US Ambassador to New Zealand Monroe Browne distributed a statement about the ANZUS alliance and sought to refute Lange’s suggestions that an earlier New Zealand Labour Government had prohibited nuclear ships visits between 1972 and 1975. In fact, a New Zealand National Party Government had suspended visits of nuclear-powered vessels in 1964 because of the absence of clear processes of indemnification in the event of a nuclear accident involving such vessels.17 They had not resumed visits to New Zealand until 1976 after US indemnification legislation had been passed, although 22 visits by nuclear-capable ships had taken place between 1972 and 1975.18

When Labour’s David Lange won the election resoundingly on 14 July 1984, many senior figures in the Hawke Government were relieved that the ALP Conference had taken place before the New Zealand election and not after it because of the boost that Lange’s election would have given those in the ALP who wanted to replicate the platform of the New Zealand Party. Lange would later tell Hayden that he had received hundreds of letters from Australians seeking to use events in New Zealand as leverage in internal battles in the ALP.19 As it was, the centre and right of the ALP were able to defeat proposals from the Socialist Left faction that would have required Australia to withdraw from the ANZUS alliance and close down the joint facilities in Australia. The conference permitted visits of US ships to Australian ports although limiting the pattern and frequency of US naval visits so that they did not amount to ‘home porting’.20

In the immediate aftermath of the New Zealand election, an ANZUS Council meeting – in fact, the last ever tripartite ANZUS Council meeting – took place in Wellington on 16 and 17 July 1984, with ministers from the caretaker New Zealand National Party Government representing New Zealand, as Lange’s ministers had not yet been sworn in. Ominously, in a press conference after the meeting, Shultz confirmed that it was essential for any alliance that the military forces of members had to be able to have contact with each other.21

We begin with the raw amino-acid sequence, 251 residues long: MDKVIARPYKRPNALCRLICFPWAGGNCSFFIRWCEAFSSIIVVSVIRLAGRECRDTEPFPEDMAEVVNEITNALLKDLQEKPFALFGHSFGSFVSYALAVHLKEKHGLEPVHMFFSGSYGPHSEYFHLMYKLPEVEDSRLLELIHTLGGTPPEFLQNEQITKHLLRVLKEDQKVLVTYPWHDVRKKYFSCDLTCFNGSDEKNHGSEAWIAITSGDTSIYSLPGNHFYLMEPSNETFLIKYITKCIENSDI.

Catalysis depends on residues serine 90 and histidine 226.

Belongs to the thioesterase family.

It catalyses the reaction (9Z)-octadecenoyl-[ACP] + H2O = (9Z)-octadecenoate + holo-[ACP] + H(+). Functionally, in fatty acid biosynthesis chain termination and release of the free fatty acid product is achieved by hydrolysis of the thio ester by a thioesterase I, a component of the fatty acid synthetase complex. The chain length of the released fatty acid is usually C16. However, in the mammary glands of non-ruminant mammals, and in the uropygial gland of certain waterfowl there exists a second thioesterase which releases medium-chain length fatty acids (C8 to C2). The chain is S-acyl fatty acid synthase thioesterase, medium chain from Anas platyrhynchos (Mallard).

In responding to the New Zealand election and its consequences for ANZUS, Hawke and Hayden had differing approaches. Hawke did not want the US to make a deal that accorded exceptional treatment to ship visits to New Zealand for fear that members of his own party would press for Australia to be given the same treatment and potentially to reopen the whole debate over ANZUS that appeared to have been settled in Australia in 1983. Conversely, he worried that if New Zealand were able to implement the ship ban without US reprisals, the chances of being able to keep the existing Australia–US relationship intact would be slim.22 That was why Shultz had been so uncompromising at the Wellington ANZUS Council meeting about US ship visits – he was less worried about New Zealand ports than he was about the possible reaction of the ALP.23

Hayden, on the other hand, instinctively wanted to pursue an even-handed policy to the US and New Zealand. In frank discussions after the Wellington ANZUS Council meeting, Lange bluntly told Hayden that US vessels were not needed in New Zealand and had no bearing on New Zealand’s defence strategy.24 Hayden countered with an explanation of Australia’s accommodation with the US on the US joint facilities, B-52 flights over Australia, and US ship visits. Of his own experience, he recalled: ‘We went down that lane in 1982. There is blood on my feet still.’25 Hayden was referring to the embarrassment he had felt in 1982 when Prime Minister Malcolm Fraser had exploited ambiguity and uncertainty in ALP policy over US ship visits. This incident had contributed to Hayden’s replacement by Hawke as leader of the ALP in the following year. Hayden then elaborated his thinking about the benefits that ANZUS gave to Australia – in sharing of intelligence, managing the relationship with Indonesia, and accessing US defence equipment and valuable defence and scientific information.26

Hayden came to a perceptive early assessment that Lange would be unable to resist the overwhelming sentiment in the New Zealand Labour Party on ship visits.27 In these circumstances, he thought that expelling New Zealand from ANZUS because of its new policy – which was not an explicit obligation under the treaty – would cause a ‘nasty’ reaction in both New Zealand and Australia, as would a scenario where both Australia and the US withdrew from the tripartite treaty. As did embassy officials in Washington, Hayden warned Shultz and the State Department against bullying New Zealand or taking economic action against it. He predicted to Hawke that New Zealand actions would make the next ALP Conference in Australia difficult, but he was confident of winning if arguments were made in a reasonable way or in a way that could be characterised as not blindly following the US: